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Living with the Covid-19 Lockdown by William Blackall

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William Blackall

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Like many others, I was shocked by the sudden news of the lockdown on Friday 27th March.

How was I going to pass the day? Being a very active man in my eighties, I was a constant visitor to the National Gallery and art showrooms and music venues. I went for walks in St. Stephen’s Green or Trinity College Campus. So, what was going to do now?

It took me a couple of days to realise that in the past I was using my constant activity to escape from myself – I needed to be among people without questioning why. Slowly but surely as I delved into my inner being – something I had never done before – I began to realise that I could cope with being alone, could pass the day productively. That was enormously liberating.

My first ‘every day’ concern was feeding myself. In that regard I am lucky to be living in Sheltered Accommodation as we can avail of inhouse cooking – we have a truly excellent chef. As I am in the lifelong habit of eating in the evening, I microwave the food served at lunchtime.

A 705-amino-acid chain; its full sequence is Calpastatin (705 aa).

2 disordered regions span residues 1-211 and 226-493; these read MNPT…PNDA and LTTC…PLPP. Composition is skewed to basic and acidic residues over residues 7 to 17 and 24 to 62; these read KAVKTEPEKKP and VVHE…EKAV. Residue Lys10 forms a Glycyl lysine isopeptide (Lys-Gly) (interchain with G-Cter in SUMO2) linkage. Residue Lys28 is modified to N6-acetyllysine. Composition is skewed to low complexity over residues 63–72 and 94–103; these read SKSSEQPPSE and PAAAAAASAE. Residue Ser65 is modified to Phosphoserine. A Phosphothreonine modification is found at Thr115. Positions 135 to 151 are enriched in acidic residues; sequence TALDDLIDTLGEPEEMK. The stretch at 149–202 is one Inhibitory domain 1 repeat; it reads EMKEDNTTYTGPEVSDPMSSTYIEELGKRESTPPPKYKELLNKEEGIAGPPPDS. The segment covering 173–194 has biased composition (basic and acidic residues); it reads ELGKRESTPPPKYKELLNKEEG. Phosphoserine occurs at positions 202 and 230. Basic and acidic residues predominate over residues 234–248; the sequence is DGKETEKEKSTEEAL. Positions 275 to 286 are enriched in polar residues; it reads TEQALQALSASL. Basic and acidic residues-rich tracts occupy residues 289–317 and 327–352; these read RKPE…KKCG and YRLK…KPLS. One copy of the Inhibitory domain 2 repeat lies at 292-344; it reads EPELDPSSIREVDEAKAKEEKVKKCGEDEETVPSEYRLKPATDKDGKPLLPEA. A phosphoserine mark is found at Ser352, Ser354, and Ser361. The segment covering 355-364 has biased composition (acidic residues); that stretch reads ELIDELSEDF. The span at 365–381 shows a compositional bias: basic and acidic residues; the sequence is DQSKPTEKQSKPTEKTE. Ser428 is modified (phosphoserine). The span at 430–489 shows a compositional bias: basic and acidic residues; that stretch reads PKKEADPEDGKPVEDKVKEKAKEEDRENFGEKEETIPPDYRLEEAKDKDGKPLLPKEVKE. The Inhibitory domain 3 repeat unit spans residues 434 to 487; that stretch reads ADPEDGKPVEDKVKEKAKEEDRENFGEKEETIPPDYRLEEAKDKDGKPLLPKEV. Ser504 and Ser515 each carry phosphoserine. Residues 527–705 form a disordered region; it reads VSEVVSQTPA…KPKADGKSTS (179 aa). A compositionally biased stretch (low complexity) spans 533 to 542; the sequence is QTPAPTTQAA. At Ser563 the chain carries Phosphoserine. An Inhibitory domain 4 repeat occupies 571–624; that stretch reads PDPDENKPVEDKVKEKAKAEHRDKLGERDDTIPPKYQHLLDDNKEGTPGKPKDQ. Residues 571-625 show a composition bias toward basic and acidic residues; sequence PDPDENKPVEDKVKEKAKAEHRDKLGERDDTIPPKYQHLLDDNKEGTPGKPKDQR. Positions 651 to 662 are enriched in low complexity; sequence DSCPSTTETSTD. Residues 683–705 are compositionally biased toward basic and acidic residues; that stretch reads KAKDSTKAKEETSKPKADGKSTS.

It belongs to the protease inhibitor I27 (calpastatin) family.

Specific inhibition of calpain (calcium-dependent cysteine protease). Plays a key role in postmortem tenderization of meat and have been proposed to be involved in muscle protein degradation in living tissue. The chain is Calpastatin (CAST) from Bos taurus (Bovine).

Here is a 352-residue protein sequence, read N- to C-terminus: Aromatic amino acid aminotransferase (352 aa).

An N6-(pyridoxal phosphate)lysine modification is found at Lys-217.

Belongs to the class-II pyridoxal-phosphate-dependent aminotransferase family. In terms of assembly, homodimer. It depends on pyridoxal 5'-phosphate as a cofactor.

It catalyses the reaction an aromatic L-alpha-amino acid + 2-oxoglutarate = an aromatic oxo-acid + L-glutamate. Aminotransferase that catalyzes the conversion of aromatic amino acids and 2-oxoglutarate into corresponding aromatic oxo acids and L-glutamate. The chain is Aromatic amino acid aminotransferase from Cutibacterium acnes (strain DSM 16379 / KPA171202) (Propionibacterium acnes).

That was my evening meal sorted.

But where was I going to get my salad lunch?

Again, I was lucky as one of the staff of Cavistons in Glasthule delivers “goodies” to me twice a week on his way home. The Dublin Central mission, which operates the sheltered housing complex, provide a range of items so that there is no need for us to go out shopping for day to day necessities.

After living here for a number of years, I have discovered how very caring our community is, more so because of the Corvis-19 virus. Though we are free to go out, we don’t because by doing so we would risk introducing the virus, thus effecting health of the most vulnerable of our co-residents.

I and my fellow residents are lucky in that our complex is set among extensive gardens. This is a great bonus. Walking around is beneficial for both our physical and mental health. The gardens have not been used so much before. Not it is filled with chat and laughter.

I have to admit that self-isolation was not easy. I tried not to dwell because it made me feel very vulnerable. Normality had literally flown out the window. What if I my laptop or my television broke down? Because of the lockdown, there would be nobody who could come to fix it. I guess these feelings could be regarded as post traumatic shock syndrome.

On the positive side, the general mood among my co-residents would come as a surprise to many. No moaning. We help each other to get on with the our restricted lives. And most importantly of all, we have had no Covid-19 cases.

The question that occupies our minds now is what will be outside world be like when we emerge into a new reality.

(c) William Blackall

About the author

William Blackall was born in Dublin, Ireland. After abandoning an unrewarding career in accountancy, he turned to writing. He has worked as a freelance journalist reporting on social issues, has had a number of short stories published and has appeared on television. His novel, Darkness/Light, is currently with a literary agent, the first of two completed works.

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